Security Policies and Standards – Best Practices – VLT2

I was warned going into this that every degree program has at least one class that you just have to suck it up and power through. VLT2 was it for me, so fair warning, some of this may be less “advice for you” and more “cathartic venting for me”. I found neither of the course tips particularly helpful, and most of the feedback I found about this course centered around it being particularly awful, without a lot of constructive help as to how to succeed in it. On the plus side, a couple of the tasks included straightforward templates. Also, the same supporting document is used throughout, which saves a great deal of time comprehending multiple disparate hypotheticals. This is also the first class where I did fire and forget submissions, with at one point having three tasks awaiting feedback simultaneously. I continued with this strategy in all further courses, and highly advise its use.

Page counts are for reference only, should not be considered a guide, and exclude the title and reference pages.

Task 1: I first created an excel spreadsheet to build threat tables for each of the environments. I then went through the table for each section and created individual subsections for each threat to support my likelihood assessments and discuss countermeasures. It seemed straightforward, and I figured I would just cruise through it. I was mistaken. This task seems to have some very specific criteria which are stated absolutely nowhere I could find. My first submission came back with “Not Evident” in every single section of the rubric. If this happens to you, don’t panic. What had happened was that I had failed to have entries for specific threat categories, and because those were considered incomplete, literally nothing else was evaluated. I never did find where these threat categories were ever listed other than in this feedback, but once I had them, I simply adjusted my threats and their subsections appropriately, and figured I was done. I was again mistaken. And while two out of three threat sections were passing this time, again nothing else was evaluated. For my third attempt, I renamed the threats which the evaluators had flagged in the one section to names I thought might be more recognizable. No other changes were made, and I passed on that attempt. In retrospect, I think I could have spared myself some grief by including references for my threats so that the onus of credibility was not entirely on me and my descriptions. No sources used, eleven pages.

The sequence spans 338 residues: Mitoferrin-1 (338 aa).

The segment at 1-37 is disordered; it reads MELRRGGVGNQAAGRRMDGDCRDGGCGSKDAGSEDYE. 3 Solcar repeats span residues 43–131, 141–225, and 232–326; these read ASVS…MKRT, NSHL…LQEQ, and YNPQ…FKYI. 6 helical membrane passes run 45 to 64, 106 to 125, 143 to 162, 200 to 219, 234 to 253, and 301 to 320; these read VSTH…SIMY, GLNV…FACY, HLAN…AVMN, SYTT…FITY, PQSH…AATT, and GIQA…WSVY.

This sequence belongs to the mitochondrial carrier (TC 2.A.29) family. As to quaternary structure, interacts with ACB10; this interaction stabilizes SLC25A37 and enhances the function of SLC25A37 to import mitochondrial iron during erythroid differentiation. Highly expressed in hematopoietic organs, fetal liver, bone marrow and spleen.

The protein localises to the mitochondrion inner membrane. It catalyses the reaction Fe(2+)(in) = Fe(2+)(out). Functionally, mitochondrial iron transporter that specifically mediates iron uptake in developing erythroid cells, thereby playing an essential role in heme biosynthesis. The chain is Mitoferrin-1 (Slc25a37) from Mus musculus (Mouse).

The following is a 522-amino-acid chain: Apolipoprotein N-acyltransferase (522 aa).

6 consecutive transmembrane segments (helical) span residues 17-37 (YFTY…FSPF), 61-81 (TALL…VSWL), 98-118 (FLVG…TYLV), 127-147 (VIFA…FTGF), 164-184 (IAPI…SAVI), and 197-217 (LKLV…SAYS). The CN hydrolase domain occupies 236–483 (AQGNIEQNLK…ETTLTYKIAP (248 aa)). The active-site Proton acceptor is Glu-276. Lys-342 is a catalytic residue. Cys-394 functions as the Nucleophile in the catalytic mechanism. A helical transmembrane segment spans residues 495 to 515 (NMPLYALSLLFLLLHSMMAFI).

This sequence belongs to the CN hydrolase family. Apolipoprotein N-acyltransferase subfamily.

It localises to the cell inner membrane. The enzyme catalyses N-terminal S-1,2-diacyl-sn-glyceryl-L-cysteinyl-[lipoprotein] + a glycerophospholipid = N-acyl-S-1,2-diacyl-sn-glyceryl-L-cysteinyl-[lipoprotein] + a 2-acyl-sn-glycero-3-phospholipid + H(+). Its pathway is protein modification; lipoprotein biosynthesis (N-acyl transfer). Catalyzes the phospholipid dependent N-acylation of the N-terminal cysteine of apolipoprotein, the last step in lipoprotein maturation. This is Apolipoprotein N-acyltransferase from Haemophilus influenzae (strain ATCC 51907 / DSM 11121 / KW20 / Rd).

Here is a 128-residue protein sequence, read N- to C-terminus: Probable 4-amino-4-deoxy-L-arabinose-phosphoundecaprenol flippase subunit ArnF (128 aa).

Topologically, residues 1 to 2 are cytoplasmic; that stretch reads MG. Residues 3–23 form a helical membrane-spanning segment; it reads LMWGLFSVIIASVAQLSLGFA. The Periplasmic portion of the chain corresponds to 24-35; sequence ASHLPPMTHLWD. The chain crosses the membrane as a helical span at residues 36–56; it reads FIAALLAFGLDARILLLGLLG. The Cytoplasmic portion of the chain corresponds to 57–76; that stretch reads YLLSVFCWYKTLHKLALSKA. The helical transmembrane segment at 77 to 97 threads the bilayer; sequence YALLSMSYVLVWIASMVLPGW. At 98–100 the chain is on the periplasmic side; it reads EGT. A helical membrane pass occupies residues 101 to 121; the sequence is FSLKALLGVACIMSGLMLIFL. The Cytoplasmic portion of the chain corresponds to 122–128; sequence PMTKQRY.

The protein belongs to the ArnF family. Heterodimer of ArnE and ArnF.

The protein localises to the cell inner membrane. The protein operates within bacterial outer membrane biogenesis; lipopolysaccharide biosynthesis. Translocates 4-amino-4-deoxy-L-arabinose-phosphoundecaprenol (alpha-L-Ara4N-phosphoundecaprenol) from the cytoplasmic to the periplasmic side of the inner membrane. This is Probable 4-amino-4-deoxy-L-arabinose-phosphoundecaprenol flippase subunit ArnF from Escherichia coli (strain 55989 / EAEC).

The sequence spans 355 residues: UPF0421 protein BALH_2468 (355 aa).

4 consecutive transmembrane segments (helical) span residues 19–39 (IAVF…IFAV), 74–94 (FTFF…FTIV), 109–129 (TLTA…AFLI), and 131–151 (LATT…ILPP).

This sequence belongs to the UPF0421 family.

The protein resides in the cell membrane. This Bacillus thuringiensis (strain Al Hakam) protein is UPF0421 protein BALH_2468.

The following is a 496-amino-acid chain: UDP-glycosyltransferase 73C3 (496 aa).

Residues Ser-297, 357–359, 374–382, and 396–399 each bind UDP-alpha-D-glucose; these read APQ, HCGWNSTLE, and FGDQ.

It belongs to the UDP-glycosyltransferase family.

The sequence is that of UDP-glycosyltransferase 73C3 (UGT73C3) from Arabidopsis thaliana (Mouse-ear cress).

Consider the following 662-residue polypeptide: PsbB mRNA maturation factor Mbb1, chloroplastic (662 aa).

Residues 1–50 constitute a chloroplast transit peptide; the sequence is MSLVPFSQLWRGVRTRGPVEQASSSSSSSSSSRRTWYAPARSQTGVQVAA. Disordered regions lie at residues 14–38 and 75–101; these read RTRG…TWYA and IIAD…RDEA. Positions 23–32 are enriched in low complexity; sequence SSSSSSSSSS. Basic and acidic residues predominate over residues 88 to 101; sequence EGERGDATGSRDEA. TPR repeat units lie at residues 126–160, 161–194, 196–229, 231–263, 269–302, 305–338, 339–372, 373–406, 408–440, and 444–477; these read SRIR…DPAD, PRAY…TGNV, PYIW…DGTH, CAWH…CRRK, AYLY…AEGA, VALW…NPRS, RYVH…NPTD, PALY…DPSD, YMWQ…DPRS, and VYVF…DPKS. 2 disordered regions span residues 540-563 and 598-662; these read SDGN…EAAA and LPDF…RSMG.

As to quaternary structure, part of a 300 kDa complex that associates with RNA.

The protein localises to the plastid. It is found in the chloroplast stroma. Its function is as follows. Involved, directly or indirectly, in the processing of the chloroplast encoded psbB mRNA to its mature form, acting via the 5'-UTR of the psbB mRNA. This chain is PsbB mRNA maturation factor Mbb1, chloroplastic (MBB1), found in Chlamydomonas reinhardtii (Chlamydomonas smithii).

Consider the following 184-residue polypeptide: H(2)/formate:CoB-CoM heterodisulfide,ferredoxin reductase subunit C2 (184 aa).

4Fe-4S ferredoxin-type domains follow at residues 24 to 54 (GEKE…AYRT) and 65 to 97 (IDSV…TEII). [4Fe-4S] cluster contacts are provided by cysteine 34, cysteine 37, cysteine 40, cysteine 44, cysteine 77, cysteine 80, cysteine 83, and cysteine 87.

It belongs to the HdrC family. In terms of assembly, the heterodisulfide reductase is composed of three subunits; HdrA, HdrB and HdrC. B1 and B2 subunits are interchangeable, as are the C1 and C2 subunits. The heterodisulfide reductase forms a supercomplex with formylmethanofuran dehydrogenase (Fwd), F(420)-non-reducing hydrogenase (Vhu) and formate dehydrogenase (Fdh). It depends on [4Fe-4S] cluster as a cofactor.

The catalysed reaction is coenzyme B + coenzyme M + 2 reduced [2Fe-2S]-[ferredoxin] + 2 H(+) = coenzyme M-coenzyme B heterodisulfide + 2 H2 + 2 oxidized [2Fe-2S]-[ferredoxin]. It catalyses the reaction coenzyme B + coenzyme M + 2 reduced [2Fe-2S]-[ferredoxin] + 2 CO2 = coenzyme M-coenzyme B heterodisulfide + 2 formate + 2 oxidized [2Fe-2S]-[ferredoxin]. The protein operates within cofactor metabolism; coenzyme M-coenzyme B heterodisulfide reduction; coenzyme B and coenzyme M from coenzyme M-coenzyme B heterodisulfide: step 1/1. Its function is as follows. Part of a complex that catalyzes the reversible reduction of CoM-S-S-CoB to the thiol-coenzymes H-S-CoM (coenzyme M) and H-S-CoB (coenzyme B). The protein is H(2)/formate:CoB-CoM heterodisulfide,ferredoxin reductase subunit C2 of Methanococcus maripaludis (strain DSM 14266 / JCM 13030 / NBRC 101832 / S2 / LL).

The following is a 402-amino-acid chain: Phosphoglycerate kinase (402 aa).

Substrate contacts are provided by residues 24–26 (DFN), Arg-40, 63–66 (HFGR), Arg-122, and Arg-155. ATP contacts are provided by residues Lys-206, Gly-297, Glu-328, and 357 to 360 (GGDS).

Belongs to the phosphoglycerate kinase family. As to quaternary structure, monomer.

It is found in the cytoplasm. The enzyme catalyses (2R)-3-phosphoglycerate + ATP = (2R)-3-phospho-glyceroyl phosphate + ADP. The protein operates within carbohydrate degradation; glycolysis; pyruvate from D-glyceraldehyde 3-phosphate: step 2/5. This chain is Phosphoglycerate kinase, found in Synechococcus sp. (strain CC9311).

Task 2: This one was relatively straightforward, and I used the rubric to build the paper using Word’s APA style paper template, matching section headings to rubric criteria. As mentioned, the supporting document was the same as for the first task, so I was already familiar with it. I found the objectives were clear and easy to write to. I consider this by far the least onerous task in this class. No sources used, five pages.

Task 3: This was the first template based task, and while I appreciate the effort that went into creating it, I personally found it difficult to shoehorn my thoughts into their tables. I accept that may just be my own personal preferences revealing themselves, though. I nonetheless have two further grievances with it which I believe are more valid. First, it asks a completely superfluous question, so don’t second guess yourself if you find yourself giving the same answer throughout the task. Second, the remaining questions are so narrowly constrained as to almost mandate strictly formulaic answers. That said, I passed by simply sticking to that formula, and such exercises do have validity in that they prepare you for the similar experiences during audits and the like. Still, I don’t think “object lesson in bureaucratic tedium” was necessarily the lesson they were going for. Sources used, six pages.

Task 4: The first portion was remarkably similar to the previous task, with my opinion on the matter unchanged. Again, don’t second guess yourself if you fill in one of the blanks the same way throughout. With regard to the second portion, I found it easier to use a spreadsheet rather than write out answers longhand. Sources used, six pages and a five by ten spreadsheet.

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